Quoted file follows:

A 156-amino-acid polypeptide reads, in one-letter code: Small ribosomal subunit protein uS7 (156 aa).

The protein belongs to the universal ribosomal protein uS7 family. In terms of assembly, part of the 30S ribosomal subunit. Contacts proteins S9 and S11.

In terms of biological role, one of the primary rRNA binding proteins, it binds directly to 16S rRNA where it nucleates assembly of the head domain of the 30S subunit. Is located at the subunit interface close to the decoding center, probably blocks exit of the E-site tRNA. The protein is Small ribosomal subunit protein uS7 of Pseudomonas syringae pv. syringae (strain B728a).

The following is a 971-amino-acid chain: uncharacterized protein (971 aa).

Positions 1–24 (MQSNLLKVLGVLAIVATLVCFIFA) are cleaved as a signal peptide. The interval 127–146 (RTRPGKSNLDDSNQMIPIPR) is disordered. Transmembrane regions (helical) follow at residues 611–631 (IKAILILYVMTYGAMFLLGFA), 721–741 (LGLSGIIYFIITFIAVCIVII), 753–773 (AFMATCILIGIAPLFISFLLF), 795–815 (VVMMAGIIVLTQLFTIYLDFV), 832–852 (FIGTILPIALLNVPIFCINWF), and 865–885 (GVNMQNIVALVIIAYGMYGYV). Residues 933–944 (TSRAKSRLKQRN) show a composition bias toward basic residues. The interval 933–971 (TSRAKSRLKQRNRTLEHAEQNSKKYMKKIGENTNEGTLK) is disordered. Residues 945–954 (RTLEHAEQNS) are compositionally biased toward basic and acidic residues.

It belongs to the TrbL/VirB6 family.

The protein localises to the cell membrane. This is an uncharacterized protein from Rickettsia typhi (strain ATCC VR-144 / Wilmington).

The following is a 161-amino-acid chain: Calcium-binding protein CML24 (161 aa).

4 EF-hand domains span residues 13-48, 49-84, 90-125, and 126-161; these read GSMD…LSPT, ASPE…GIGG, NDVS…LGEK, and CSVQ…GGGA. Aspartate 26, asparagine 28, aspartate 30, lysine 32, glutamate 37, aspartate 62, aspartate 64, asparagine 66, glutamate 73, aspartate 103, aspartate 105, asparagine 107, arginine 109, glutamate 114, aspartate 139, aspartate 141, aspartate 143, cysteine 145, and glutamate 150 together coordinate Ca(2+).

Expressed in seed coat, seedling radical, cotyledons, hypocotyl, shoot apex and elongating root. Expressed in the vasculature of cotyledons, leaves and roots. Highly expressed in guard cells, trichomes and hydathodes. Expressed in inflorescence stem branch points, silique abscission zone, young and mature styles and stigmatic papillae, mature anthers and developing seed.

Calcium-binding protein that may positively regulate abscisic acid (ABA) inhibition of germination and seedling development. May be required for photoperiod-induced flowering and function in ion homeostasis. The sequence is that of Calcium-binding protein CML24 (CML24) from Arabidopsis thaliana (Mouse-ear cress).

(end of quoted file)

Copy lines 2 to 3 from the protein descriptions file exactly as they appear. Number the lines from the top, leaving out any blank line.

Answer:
The protein belongs to the universal ribosomal protein uS7 family. In terms of assembly, part of the 30S ribosomal subunit. Contacts proteins S9 and S11.

In terms of biological role, one of the primary rRNA binding proteins, it binds directly to 16S rRNA where it nucleates assembly of the head domain of the 30S subunit. Is located at the subunit interface close to the decoding center, probably blocks exit of the E-site tRNA. The protein is Small ribosomal subunit protein uS7 of Pseudomonas syringae pv. syringae (strain B728a).